Ubi Remedium, Ibi Ius at the WTO


The WTO law of remedies for violation appears incoherent. States that fail to comply with their obligations are subject to WTO-authorized retaliation. First, this retaliation takes the inefficient form of blocked trade by the complaining state. This remedy is unlikely to be useful to developing countries. Second, the amount of trade blocked by the violation is often used as the measure of authorized retaliation. This measure is not necessarily incentive compatible, as it is not necessarily linked to welfare. Thus, its use may result in inefficient breach, or inefficient compliance, with WTO law. Third, only states that engage in dispute resolution proceedings are authorized to retaliate, artificially reducing the possible incentives to comply. Fourth, authorization to retaliate is granted only prospectively, and there are generally no formal remedies for damages accruing before adjudication and the passage of permitted time for compliance. This also artificially reduces incentives to comply. This paper analyzes the rationale for, and structure of, welfare-based remedies that could form the basis for cash compensation in WTO law.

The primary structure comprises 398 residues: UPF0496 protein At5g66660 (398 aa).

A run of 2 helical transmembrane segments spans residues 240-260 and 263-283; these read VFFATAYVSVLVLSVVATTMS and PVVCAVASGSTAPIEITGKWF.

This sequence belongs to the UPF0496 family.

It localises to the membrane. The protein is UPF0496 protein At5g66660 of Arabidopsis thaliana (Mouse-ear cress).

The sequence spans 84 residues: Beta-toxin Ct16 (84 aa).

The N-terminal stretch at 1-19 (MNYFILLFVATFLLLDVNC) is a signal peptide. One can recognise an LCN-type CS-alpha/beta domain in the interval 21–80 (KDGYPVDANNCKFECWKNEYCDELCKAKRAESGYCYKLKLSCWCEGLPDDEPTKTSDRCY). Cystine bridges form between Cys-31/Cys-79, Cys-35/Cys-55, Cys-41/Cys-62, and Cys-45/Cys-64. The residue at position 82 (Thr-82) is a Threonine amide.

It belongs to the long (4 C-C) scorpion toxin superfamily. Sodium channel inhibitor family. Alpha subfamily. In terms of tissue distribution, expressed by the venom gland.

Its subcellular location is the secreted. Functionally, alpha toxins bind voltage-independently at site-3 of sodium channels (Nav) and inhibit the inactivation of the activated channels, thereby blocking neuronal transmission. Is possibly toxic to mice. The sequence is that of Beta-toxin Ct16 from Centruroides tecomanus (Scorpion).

International Law | International Trade Law | Law and Economics | Legal Remedies

Date of this Version

September 2005